In Barnet, instead of direct representation on the SAB, the Council set up a safeguarding adults forum of approximately 30 people who use a range of services, with staff as facilitators. The SAB is accountable to the forum via its sub-groups which are expected to present their work to the forum for advice. The forum is also able to raise issues via the Council’s safeguarding lead and work on specific projects, such as awareness campaigns.

Barriers to involvement


Concerns about risk can block the involvement of people who use services in adult safeguarding. The relationship between managing risk and promoting choice and control is raised frequently, although researchers have found little evidence of the views of people who use services on risk (Stalker, 2003; Mitchell and Glendinning, 2007).

In the consultation on No secrets, many people said that they were offered safety, ‘often at the expense of other qualities of life, such as dignity, autonomy, independence, family life and self determination’ (DH, 2009, p 16).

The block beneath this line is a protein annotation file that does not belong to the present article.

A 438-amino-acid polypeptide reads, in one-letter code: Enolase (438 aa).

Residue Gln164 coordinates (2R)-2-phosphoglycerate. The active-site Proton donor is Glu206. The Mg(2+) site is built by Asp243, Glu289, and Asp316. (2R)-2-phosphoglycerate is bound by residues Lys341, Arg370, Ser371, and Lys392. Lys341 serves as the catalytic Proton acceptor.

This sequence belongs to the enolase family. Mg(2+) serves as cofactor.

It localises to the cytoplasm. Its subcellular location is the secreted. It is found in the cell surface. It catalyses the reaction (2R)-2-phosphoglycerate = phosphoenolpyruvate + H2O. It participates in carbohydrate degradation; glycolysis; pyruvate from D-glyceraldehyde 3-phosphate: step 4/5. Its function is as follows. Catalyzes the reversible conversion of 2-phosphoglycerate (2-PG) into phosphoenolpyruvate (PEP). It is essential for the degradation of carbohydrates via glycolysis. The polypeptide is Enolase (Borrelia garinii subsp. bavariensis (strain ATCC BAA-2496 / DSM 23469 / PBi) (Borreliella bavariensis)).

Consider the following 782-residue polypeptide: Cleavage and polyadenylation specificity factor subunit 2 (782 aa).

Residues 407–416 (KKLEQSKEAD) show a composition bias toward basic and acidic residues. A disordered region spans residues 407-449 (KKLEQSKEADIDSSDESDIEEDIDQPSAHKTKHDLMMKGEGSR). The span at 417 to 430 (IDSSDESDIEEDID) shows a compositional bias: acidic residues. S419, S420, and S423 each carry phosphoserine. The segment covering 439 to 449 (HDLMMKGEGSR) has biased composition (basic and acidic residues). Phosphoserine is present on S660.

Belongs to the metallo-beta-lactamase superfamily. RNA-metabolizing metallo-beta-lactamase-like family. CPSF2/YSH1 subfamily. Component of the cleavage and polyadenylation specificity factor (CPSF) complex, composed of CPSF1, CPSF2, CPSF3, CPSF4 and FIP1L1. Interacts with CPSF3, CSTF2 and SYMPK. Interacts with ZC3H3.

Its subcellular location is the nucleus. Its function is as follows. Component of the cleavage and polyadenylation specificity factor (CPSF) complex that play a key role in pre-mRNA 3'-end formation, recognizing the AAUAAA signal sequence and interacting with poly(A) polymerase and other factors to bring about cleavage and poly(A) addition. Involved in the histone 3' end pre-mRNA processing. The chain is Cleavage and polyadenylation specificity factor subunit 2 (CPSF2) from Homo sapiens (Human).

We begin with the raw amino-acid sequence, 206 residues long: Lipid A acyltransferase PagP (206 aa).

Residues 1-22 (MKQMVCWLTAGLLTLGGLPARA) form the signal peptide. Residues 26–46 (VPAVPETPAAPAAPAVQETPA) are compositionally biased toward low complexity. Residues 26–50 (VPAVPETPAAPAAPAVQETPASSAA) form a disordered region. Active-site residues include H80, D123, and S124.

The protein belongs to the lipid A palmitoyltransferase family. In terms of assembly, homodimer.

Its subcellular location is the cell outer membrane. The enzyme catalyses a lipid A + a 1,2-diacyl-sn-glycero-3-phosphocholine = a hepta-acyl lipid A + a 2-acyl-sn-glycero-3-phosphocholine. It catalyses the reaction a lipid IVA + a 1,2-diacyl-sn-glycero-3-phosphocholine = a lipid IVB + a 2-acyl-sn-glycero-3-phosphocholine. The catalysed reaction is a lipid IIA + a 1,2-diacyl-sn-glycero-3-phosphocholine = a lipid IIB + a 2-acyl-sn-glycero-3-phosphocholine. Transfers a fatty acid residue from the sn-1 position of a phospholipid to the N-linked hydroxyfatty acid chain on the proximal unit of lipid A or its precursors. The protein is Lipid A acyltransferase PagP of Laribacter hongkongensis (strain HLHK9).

Risk-averse work practices: Researchers have found that social workers’ attitudes to risk vary according to the groups of people who use services. Social workers often saw people who use mental health services as posing a risk to others, but for other groups, including older people and people with disabilities, they were more likely to see risk as a part of normal life, needing to be managed, but having positive potential in terms of self-development; see for example, Stalker (2003), Mitchell and Glendinning (2007) and Barry (2007).

Risk of involvement causing further harm: Pinkney et al (2008) found that social workers in adult protection often wished to engage people who use services more fully, but were concerned about the complex situations for victims of abuse, who might not agree they were at risk of harm or might not want to come forward and be identified.

Failure to recognise groups: Some groups, for example people with mental health problems are unrecognised or ‘misrecognised’ (that is, where people are seen as lacking value and as inferior) (Lewis, 2009). As a result, they are effectively excluded from individual or strategic involvement. Similarly, women who experience domestic violence may be excluded from consultations because they are seen as unreliable witnesses (Mullender and Hague, 2005). Older people may not be sufficiently heard and enabled to report abuse. The research literature indicates a need for special attention to the issues working against involvement of people in these groups.